|Month over Month||0.0%||-0.1%||0.2%|
|Year over Year||0.6%||0.6%||0.5%|
Consumer prices were a touch softer than expected in July, falling 0.1 percent on the month and posting the first monthly decline since January. However, despite the monthly decline, the annual inflation rate increased by a tick to 0.6 percent, the highest mark since November 2014. This was due to a larger, 0.2 percent decrease in the overall CPI from June to July in the previous year than the 0.1 percent drop this year. Annual core inflation fell to 1.3 percent, down from the 1.4 percent recorded in June.
The main positive contribution to the change in the yearly overall rate came from motor fuels, which rose 1.6 percent on the month after a 1.2 percent gain over the same period in 2015. Also boosting the annual rate were prices of alcoholic beverages and tobacco, for which prices rose 0.5 percent on the month compared to a 2.5 percent fall in the same period last year. In addition, prices of restaurants and hotels were up 0.4 percent on the month, whereas this segment recorded only a 0.1 percent increase over the same period in 2015.
Helping to keep inflation in check were housing, water, electricity, gas and other fuels, with prices unchanged from June to July this year, whereas they rose by 0.3 percent in the same period last year. In addition, recreation and culture were down 0.1 percent on the month, compared to an 0.2 percent increase last year.
With the dramatic slide of the exchange rate following the Brexit vote and the inevitable upward pressure on prices this brings, the BoE had revised its inflation forecasts sharply upward in its quarterly inflation report, which projects inflation to rise above 2 percent by 2017. July's very mild outturn should give the Bank a little breathing room to implement its stimulative measures without worrying to much about runaway inflation.
The consumer price index (CPI) is an average measure of the level of the prices of goods and services bought for the purpose of consumption by the vast majority of households in the UK. It is calculated using the same methodology developed by Eurostat, the European Union's statistical agency, for its harmonised index of consumer prices (HICP). The CPI is the Bank of England's target inflation measure.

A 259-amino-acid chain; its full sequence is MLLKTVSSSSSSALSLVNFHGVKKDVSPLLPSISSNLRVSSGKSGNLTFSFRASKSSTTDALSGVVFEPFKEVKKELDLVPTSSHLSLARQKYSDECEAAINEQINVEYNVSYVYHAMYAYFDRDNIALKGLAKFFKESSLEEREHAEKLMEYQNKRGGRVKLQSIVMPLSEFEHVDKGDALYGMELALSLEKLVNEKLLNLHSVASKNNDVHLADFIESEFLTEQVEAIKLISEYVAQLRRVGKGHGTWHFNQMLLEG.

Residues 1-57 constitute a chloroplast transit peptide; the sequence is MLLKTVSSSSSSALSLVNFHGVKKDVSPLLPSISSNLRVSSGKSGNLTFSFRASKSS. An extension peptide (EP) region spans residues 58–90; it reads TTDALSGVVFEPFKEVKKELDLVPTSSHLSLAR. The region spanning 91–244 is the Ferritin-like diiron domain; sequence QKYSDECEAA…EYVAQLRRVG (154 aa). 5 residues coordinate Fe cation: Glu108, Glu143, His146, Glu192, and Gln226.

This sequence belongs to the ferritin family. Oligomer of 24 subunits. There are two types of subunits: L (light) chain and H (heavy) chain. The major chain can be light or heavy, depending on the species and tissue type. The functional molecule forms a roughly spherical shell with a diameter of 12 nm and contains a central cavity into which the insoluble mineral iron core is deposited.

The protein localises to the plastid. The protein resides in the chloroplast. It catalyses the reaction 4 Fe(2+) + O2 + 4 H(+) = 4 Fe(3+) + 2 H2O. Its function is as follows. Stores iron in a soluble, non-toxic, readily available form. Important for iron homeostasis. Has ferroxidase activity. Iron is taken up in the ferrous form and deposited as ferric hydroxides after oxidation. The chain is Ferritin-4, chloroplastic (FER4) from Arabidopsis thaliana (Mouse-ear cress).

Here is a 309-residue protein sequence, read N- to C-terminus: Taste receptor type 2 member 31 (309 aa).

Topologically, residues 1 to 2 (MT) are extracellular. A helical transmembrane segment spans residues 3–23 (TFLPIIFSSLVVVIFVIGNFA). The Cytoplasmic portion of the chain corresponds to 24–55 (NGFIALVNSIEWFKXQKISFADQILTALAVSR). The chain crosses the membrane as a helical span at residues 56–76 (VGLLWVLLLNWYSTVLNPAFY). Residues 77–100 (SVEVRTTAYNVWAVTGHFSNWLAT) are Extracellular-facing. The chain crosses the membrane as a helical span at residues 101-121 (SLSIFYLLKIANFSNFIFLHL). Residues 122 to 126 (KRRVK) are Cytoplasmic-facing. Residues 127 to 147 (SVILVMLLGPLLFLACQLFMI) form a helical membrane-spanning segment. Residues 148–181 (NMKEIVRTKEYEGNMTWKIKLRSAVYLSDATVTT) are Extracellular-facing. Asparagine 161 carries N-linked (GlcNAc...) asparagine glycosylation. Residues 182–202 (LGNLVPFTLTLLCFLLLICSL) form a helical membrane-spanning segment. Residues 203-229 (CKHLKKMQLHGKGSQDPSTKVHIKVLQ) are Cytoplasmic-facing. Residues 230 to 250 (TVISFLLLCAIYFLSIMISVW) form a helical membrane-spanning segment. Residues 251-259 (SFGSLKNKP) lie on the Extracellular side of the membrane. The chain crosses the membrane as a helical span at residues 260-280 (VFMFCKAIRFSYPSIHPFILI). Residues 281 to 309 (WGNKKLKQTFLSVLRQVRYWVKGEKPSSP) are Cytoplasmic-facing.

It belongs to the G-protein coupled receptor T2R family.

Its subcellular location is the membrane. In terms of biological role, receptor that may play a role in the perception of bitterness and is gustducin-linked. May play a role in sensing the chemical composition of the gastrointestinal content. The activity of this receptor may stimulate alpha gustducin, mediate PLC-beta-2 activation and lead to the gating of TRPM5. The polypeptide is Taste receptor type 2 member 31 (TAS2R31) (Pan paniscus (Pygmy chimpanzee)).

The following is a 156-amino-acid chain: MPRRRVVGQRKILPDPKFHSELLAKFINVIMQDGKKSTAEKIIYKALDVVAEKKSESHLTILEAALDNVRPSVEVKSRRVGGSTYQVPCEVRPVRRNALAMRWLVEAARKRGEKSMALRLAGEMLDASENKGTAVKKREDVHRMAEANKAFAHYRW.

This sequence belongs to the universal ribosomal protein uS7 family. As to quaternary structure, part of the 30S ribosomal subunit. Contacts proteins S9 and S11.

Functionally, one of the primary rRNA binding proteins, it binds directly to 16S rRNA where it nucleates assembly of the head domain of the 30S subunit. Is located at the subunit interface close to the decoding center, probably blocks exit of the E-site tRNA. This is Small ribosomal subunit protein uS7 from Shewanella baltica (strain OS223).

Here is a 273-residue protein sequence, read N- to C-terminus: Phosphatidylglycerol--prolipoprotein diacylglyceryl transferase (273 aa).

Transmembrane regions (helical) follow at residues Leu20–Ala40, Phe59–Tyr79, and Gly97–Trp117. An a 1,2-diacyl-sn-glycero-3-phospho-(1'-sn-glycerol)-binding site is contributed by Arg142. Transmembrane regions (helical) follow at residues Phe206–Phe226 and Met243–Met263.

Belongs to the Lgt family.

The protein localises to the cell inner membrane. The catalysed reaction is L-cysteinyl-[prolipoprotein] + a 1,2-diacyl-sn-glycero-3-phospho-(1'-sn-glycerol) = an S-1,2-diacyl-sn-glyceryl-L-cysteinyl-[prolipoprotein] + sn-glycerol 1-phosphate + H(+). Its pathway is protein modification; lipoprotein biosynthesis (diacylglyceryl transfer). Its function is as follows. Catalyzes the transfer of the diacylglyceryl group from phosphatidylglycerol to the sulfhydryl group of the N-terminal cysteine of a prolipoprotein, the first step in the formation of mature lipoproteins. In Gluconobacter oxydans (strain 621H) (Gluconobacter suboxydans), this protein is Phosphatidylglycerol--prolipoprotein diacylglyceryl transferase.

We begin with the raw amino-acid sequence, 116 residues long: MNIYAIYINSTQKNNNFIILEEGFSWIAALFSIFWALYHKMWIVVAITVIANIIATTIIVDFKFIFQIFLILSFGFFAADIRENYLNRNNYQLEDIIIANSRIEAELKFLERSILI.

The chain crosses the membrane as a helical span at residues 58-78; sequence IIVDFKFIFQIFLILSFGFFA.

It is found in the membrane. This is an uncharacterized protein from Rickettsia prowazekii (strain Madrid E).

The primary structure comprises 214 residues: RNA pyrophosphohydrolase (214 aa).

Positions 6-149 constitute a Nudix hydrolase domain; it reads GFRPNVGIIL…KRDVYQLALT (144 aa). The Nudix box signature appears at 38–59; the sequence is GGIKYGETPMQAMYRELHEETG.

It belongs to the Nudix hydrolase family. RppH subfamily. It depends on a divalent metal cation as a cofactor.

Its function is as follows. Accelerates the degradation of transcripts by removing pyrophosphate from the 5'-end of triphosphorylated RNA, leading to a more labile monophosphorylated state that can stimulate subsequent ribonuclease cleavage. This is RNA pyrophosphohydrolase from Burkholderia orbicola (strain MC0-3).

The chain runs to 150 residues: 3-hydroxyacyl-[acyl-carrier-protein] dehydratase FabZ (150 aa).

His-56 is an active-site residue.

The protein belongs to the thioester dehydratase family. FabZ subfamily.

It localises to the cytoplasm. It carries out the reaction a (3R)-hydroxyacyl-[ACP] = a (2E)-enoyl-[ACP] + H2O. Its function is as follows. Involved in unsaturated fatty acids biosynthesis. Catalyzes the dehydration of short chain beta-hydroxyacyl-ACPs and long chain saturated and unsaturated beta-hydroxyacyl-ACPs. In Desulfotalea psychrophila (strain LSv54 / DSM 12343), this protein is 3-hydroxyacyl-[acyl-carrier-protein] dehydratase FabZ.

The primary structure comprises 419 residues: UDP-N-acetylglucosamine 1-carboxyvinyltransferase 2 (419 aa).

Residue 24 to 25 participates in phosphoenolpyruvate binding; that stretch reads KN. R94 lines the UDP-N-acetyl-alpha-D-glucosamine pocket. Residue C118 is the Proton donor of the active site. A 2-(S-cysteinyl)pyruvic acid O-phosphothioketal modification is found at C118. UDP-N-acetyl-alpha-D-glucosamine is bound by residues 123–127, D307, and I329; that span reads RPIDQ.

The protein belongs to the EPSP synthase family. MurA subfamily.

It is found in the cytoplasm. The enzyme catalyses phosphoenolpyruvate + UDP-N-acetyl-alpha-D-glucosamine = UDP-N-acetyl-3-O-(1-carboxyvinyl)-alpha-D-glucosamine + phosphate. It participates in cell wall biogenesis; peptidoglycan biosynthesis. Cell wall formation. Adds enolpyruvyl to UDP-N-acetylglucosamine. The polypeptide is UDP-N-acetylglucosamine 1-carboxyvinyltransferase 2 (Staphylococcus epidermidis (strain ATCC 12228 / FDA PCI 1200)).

The consumer price index is the most widely followed indicator of inflation. An investor who understands how inflation influences the markets will benefit over those investors that do not understand the impact. In countries such as the UK, where monetary policy decisions rest on the central bank's inflation target, the rate of inflation directly affects all interest rates charged to business and the consumer.
Inflation is an increase in the overall prices of goods and services. The relationship between inflation and interest rates is the key to understanding how indicators such as the CPI influence the markets - and your investments.
Inflation (along with various risks) basically explains how interest rates are set on everything from your mortgage and auto loans to Treasury bills, notes and bonds. As the rate of inflation changes and as expectations on inflation change, the markets adjust interest rates. The effect ripples across stocks, bonds, commodities, and your portfolio, often in a dramatic fashion.
By tracking inflation, whether high or low, rising or falling, investors can anticipate how different types of investments will perform. Over the long run, the bond market will rally (fall) when increases in the CPI are small (large). The equity market rallies with the bond market because low inflation promises low interest rates and is good for profits.
For monetary policy, the Bank of England generally follows the annual change in the consumer price index which is calculated using the European Union's Eurostat methodology so that inflation can be compared across EU member states.